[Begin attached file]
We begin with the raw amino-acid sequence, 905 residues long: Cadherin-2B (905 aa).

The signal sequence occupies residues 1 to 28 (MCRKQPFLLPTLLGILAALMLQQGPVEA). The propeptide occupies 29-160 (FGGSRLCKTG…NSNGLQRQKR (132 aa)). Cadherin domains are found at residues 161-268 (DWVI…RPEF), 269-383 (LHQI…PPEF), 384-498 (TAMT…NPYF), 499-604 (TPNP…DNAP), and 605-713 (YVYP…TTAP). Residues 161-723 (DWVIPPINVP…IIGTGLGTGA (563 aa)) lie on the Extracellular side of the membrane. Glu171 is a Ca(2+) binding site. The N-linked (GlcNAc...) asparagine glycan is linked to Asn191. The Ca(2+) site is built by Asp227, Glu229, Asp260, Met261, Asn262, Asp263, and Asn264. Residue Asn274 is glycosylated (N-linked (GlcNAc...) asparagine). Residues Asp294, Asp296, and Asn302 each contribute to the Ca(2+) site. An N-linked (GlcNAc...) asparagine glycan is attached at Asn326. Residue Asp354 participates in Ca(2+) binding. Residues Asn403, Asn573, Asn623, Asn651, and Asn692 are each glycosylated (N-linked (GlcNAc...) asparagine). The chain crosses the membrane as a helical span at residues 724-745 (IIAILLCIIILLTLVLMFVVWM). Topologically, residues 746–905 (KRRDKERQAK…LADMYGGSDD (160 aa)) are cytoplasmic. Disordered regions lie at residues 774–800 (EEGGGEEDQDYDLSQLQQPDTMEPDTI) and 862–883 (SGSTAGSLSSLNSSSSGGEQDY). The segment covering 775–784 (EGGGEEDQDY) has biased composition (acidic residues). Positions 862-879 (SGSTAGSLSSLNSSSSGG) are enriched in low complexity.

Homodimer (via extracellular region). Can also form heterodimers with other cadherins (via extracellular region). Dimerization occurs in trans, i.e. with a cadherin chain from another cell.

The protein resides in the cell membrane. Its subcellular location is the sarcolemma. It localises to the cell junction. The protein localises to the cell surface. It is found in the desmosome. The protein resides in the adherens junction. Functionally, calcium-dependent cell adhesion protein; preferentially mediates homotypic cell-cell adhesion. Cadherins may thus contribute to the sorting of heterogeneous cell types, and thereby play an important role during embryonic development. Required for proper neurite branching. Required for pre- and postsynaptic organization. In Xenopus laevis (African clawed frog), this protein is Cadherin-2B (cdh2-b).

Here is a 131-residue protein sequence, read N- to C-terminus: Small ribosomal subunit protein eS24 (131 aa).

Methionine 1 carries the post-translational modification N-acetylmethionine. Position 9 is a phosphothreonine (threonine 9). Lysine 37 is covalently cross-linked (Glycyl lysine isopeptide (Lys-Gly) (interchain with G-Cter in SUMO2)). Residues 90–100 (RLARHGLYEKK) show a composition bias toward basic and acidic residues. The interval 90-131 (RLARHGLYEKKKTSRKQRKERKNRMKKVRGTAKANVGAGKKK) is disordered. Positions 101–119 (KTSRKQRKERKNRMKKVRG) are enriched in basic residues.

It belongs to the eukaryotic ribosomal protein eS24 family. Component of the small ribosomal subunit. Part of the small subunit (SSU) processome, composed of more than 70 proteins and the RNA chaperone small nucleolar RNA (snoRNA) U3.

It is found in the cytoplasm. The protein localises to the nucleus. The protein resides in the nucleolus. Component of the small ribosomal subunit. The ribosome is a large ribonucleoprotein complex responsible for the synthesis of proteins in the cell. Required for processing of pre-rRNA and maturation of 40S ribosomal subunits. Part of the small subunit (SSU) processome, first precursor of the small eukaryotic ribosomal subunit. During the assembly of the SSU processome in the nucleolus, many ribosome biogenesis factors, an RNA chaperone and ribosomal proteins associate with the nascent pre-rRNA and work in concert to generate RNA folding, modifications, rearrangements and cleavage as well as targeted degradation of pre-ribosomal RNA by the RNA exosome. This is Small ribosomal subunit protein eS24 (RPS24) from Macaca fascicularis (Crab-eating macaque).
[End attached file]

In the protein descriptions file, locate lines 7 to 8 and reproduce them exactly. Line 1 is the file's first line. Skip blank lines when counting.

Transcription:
It belongs to the eukaryotic ribosomal protein eS24 family. Component of the small ribosomal subunit. Part of the small subunit (SSU) processome, composed of more than 70 proteins and the RNA chaperone small nucleolar RNA (snoRNA) U3.

It is found in the cytoplasm. The protein localises to the nucleus. The protein resides in the nucleolus. Component of the small ribosomal subunit. The ribosome is a large ribonucleoprotein complex responsible for the synthesis of proteins in the cell. Required for processing of pre-rRNA and maturation of 40S ribosomal subunits. Part of the small subunit (SSU) processome, first precursor of the small eukaryotic ribosomal subunit. During the assembly of the SSU processome in the nucleolus, many ribosome biogenesis factors, an RNA chaperone and ribosomal proteins associate with the nascent pre-rRNA and work in concert to generate RNA folding, modifications, rearrangements and cleavage as well as targeted degradation of pre-ribosomal RNA by the RNA exosome. This is Small ribosomal subunit protein eS24 (RPS24) from Macaca fascicularis (Crab-eating macaque).